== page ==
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Presidential appointee joins Pacific Northwest National Laboratory

Sue Clark to leverage lab’s nuclear science capabilities

News Release

December 15, 2014 Share This!

  • Sue Clark, an internationally known environmental radiochemist currently at Washington State University, will join PNNL in January as a Battelle Fellow. Clark will provide technical leadership across PNNL’s diverse nuclear science and technology programs.
    Image courtesy of Washington State University

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RICHLAND, Wash. – Internationally renowned environmental radiochemist Sue Clark will join the Department of Energy's Pacific Northwest National Laboratory where she will provide technical leadership for PNNL's diverse nuclear science and technology programs — including a new initiative in Nuclear Process Science.

Clark is currently a Regents Professor in the Chemistry Department at Washington State University in Pullman, and a scientist at WSU's Nuclear Radiation Center. She begins a joint appointment with PNNL on January 1, 2015. Once fully transitioned to PNNL in June, she will maintain a joint appointment with WSU allowing her to continue preparing the next generation of nuclear scientists.

"Clark's background complements PNNL's internationally recognized core capabilities in nuclear science, which underpin the lab's research in energy, the environment and national security," said Jud Virden, associate laboratory director for Energy and Environment. "Her unique expertise in nuclear materials and analytics strategically aligns with several challenging programs facing the Department of Energy."

Clark was appointed by President Obama to the U.S. Nuclear Waste Technical Review Board, serving from 2011 through October 2014. She is a Fellow of the American Chemical Society and of the American Association for the Advancement of Science. She was elected to the Washington State Academy of Sciences in 2010 and currently serves on its board of directors.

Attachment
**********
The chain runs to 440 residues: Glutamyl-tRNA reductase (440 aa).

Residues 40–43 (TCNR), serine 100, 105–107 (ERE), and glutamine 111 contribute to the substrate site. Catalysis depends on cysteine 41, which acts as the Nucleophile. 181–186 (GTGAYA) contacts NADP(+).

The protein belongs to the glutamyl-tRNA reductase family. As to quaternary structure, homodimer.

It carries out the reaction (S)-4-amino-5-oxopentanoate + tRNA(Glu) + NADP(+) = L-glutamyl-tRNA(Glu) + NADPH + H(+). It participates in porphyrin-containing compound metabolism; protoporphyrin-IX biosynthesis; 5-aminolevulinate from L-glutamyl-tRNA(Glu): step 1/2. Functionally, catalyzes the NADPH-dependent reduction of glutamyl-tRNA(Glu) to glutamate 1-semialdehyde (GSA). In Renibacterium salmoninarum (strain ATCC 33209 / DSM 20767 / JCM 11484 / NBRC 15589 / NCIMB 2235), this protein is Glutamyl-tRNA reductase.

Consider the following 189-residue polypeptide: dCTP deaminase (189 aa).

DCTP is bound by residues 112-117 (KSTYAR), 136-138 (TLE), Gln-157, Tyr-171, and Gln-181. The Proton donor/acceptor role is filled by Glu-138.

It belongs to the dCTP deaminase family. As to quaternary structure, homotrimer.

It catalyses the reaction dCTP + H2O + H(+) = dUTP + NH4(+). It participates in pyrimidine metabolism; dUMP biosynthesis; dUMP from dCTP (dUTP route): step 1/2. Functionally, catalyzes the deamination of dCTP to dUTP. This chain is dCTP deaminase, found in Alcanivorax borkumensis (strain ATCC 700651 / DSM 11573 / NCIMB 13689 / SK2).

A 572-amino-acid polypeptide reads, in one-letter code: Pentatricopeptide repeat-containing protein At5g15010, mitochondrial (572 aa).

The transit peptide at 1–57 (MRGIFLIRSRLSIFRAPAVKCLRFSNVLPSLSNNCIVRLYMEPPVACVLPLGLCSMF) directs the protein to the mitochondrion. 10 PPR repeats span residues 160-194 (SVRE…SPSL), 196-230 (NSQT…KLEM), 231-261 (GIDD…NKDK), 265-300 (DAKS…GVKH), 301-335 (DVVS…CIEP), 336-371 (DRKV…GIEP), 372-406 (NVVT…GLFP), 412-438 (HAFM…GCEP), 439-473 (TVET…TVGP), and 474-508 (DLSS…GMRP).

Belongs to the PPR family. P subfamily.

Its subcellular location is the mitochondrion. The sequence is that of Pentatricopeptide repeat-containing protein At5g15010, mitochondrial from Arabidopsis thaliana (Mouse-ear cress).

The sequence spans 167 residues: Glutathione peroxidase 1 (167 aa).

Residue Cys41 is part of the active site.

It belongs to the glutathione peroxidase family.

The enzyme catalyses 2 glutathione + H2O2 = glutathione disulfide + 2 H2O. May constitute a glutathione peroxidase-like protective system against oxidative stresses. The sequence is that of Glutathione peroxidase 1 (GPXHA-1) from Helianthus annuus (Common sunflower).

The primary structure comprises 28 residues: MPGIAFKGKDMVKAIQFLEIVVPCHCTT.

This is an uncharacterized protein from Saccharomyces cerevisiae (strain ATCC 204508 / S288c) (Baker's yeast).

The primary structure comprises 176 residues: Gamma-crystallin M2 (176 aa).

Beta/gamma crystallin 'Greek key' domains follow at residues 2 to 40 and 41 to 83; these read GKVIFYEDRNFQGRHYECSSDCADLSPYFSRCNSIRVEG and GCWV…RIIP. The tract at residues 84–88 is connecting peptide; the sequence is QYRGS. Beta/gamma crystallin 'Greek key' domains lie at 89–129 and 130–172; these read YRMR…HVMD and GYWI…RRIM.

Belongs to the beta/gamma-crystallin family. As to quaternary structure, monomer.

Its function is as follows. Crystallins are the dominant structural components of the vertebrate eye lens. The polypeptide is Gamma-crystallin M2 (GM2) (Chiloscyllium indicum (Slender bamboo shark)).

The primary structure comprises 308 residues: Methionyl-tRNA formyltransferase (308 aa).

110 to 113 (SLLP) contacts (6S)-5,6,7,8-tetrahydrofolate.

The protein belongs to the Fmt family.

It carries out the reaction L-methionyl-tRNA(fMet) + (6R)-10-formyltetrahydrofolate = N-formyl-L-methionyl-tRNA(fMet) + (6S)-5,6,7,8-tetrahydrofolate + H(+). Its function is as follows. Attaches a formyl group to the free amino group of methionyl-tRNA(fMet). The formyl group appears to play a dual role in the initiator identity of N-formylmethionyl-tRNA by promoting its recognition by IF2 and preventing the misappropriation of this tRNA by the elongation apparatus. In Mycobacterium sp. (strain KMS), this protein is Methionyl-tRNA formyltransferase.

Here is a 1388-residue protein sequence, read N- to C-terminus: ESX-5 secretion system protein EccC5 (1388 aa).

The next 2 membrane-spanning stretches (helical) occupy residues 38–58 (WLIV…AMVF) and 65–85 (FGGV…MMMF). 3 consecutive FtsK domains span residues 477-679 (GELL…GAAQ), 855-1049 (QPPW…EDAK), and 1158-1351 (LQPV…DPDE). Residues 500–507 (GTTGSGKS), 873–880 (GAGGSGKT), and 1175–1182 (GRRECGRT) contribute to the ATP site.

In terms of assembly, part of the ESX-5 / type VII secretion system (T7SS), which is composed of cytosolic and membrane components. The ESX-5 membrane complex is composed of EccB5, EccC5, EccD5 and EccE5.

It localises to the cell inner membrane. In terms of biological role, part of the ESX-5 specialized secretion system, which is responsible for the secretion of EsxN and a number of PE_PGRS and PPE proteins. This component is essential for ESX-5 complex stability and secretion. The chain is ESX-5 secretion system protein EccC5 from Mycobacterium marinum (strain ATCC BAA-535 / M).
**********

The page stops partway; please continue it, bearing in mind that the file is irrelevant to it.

Clark will join PNNL as a Battelle Fellow — the Lab's highest recognition for scientific and technological achievement — a rank shared by only nine other PNNL scientists who have distinguished themselves as internationally recognized leaders in their fields.

Clark will lead PNNL's new Nuclear Process Science Initiative, which will focus on creating a fundamental scientific understanding of the key processes that underlie waste processing and the nuclear forensics challenges that are central to DOE's environmental management and non-proliferation missions.

The initiative will leverage distinctive capabilities associated with its Radiochemical Processing Laboratory — one of only two DOE Office of Science Hazard Category 2 Non-Reactor Nuclear Facilities capable of multi-disciplinary research and development. Clark will also focus on combining RPL capabilities with other PNNL radiological facilities and with the radiochemistry annex in EMSL, the Environmental Molecular Sciences Laboratory — a national scientific user facility sponsored by the Department of Energy's Office of Science.

Tags: Environment, Fundamental Science, National Security, EMSL, Awards and Honors, Environmental Remediation, Chemistry, Nuclear Nonproliferation

EMSL, the Environmental Molecular Sciences Laboratory, is a DOE Office of Science User Facility. Located at Pacific Northwest National Laboratory in Richland, Wash., EMSL offers an open, collaborative environment for scientific discovery to researchers around the world. Its integrated computational and experimental resources enable researchers to realize important scientific insights and create new technologies. Follow EMSL on Facebook, LinkedIn and Twitter.

Interdisciplinary teams at Pacific Northwest National Laboratory address many of America's most pressing issues in energy, the environment and national security through advances in basic and applied science. Founded in 1965, PNNL employs 4,400 staff and has an annual budget of nearly $1 billion. It is managed by Battelle for the U.S. Department of Energy's Office of Science. As the single largest supporter of basic research in the physical sciences in the United States, the Office of Science is working to address some of the most pressing challenges of our time. For more information on PNNL, visit the PNNL News Center, or follow PNNL on Facebook, Google+, Instagram, LinkedIn and Twitter.

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